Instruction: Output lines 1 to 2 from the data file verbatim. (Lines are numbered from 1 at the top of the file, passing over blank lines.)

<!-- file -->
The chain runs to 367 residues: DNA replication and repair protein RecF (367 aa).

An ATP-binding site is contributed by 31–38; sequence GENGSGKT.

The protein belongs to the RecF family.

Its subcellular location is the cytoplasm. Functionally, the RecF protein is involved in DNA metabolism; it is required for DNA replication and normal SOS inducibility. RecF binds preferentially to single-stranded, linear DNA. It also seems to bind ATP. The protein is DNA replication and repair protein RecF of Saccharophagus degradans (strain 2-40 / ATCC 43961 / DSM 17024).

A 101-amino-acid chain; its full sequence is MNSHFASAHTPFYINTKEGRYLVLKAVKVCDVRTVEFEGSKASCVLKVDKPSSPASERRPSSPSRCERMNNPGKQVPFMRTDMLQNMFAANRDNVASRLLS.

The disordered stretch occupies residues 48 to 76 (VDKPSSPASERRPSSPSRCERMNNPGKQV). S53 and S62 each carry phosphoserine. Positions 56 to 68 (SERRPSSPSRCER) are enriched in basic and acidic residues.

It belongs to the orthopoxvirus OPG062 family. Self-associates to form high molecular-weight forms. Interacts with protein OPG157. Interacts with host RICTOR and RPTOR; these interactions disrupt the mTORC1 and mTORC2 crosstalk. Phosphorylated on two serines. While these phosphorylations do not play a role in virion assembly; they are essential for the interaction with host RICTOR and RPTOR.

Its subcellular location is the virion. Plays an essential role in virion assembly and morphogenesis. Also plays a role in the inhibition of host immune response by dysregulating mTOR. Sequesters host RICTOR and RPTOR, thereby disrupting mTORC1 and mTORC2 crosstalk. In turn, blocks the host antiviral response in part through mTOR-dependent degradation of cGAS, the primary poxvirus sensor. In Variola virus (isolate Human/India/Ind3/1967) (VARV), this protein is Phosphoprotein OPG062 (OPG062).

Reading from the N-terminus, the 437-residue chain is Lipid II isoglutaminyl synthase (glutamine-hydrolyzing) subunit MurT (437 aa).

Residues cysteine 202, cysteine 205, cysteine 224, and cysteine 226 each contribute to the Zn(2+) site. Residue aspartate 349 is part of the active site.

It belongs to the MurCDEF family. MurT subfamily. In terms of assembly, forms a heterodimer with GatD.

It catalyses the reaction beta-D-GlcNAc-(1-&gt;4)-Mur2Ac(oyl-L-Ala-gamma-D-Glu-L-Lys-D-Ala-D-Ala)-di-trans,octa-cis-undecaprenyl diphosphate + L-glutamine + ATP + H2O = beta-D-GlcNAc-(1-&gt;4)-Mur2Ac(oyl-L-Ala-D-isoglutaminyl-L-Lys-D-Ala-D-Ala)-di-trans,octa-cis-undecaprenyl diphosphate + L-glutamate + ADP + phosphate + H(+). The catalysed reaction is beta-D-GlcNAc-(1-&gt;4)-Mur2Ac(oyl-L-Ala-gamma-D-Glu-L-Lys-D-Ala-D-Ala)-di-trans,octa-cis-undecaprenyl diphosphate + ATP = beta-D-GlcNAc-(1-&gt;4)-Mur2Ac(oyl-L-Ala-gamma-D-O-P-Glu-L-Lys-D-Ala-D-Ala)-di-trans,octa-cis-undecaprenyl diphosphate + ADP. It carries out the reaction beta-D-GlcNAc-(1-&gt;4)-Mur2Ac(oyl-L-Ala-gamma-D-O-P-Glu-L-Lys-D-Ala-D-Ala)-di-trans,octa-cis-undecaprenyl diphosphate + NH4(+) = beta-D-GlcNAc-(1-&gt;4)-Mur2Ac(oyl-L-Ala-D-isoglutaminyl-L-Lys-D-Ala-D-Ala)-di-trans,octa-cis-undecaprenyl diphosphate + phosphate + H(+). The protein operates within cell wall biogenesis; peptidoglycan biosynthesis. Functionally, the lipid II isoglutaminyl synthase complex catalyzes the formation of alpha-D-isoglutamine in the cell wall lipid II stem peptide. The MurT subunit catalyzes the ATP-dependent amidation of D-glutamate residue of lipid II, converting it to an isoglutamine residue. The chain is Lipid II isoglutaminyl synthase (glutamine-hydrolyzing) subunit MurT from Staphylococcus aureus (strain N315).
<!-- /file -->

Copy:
The chain runs to 367 residues: DNA replication and repair protein RecF (367 aa).

An ATP-binding site is contributed by 31–38; sequence GENGSGKT.